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Too Cold to Brew

Discussion in 'Homebrewing' started by inchrisin, Feb 20, 2013.

  1. inchrisin

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    I'm wondering if anyone else is becoming a fair-weather brewer this winter. It's 20F outside and it'll take FOREVER to get to a boil. Anyone else trying to hold out until April?
     
  2. jlordi12

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    Pretty much. Too expensive to brew is more like it though
     
  3. PortLargo

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    I have the same problem in reverse. I live in south Florida and winter is the best time to brew. On the coldest day of the year I might get my chill water down to 70. Go figure.
     
  4. kjyost

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    Eff that. When you live in the Canadian prairies, 20F is beautiful and you brew no matter what... That said when we had 40 mph winds on Monday with a -10F high I was glad I had decided not to brew the night before :p
     
    NiceFly and inchrisin like this.
  5. oldp0rt

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    I also have to stop for a couple months :(

    We tried a month or two ago, it was 0-5F and was damn cold. Everything sucked especially the cleaning.
     
  6. inchrisin

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    When it's all said and done it's probably an extra buck or two of propane. I agree that cleanup would be a bitch if the water hose doesn't freeze up.
     
  7. rocdoc1

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    Having had no real winter this year I can't say I agree. I actually prefer brewing this time of year before the moths, skeeters and other obnoxious flying critters come out. Also, brewing in my 115F garage in the spring and summer is pretty miserable.
     
  8. yinzer

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    After all the hype, Blichmann pays off. Well I might have to brew four times a day for three months, but it is a good burner.
     
  9. OddNotion

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    i brew in my apartment now, my kettle fits over all 4 gas burners so i am good to go all year round
     
  10. koopa

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    I'm still brewing and just dealing with the additional time it takes to get my runnings to a boil. I'd rather take time off in the dead of summer than the dead of winter personally.
     
  11. hoplover888

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    so basically we are saying not to pop a window open and brew with a propane burner in the basement?...not that i have been doing that or anything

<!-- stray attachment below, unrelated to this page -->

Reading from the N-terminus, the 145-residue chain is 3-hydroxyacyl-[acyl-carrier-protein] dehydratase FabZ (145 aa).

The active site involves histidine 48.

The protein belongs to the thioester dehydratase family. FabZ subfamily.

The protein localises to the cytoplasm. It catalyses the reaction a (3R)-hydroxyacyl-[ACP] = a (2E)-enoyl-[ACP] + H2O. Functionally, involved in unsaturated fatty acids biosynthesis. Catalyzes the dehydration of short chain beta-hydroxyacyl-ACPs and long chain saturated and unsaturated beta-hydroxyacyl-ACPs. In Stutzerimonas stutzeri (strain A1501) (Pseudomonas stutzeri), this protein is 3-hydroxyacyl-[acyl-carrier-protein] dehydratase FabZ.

12. mnstorm99

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    Boil on my deck, it is nice and cozy in the kitchen. What I lose in boil efficiency, I gain in cooling efficiency. I love brewing this time of the year and my cellar is a nice 55* for fermenting. With that said, I think -10* is my coldest brew day to this point, and that one was tough.
     
  13. memory

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    Agree. Only time to do lagers for me. Brewed a couple batches 2 days ago in the garage. Fine until the sun went down and had to deal with ice. Salt to the rescue. Of course the neighbors think i'm nuts.
     
  14. jlordi12

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    I don't brew outside but I'd have to keep my heat relatively high while at work to keep the yeast happy. Does anyone know of an ale yeast that performs well at lower temps?
     
  15. pweis909

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    Since I brew on the stove top, winter weather does not slow me down. However, my productivity is typically lower in the winter because of job and family considerations that are less taxing in the summer, when I can brew 2-3x more frequently. This winter I managed to do a couple extract and a couple all-grain batches, which is probably as much winter brewing as I've ever been able to do. My window of opportunity for another batch won't open until May, I think.
     
  16. ventura78

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    I usually brew year round. Will do so this Saturday. My biggest problem isn't the snow and cold weather, its the rain from spring-fall that I have to deal with. It seems to rain every time I get a chance to brew.
     
  17. MMAJYK

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    I brewed on Sunday where it was in the 20s and windy as hell here. It took a while to get my boil going and get my strike water and sparge water up to temp, but it was awesome chilling 11 gallons of wort down to 64 degrees in 25 mins. You gotta take the good with the bad, I guess. Other than my face being windburnt and my lips being so chapped they bleed, it was a good brewday. :)
     
    Beerontwowheels likes this.
  18. ipas-for-life

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    I've been brewing as long as the wind is low and the temp is around 40. Luckily in Virginia the weather isn't that bad. I just keep an eye on the 10 day forecast if a weekend looks promising I will get everything ready to go. I've been able to brew 5 batches since the start of December. As others have said not having to deal with bugs and long chilling times is a huge plus.
     
  19. premierpro

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    I brew in my garage so I do not have to deal with the wind or cold. It gets too hot where I have to open the door. I have the opposite problem. I don't like brewing in the heat!
     
    Naugled likes this.
  20. kjyost

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    I ferment 1056 in the 60F range...
     
  21. NiceFly

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    To cold to brew is like being too drunk to fuck. Has to be some pretty bad circumstances.
     
  22. pointyskull

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    Not a big fan of the cold (which is problematic as I live in Chicago).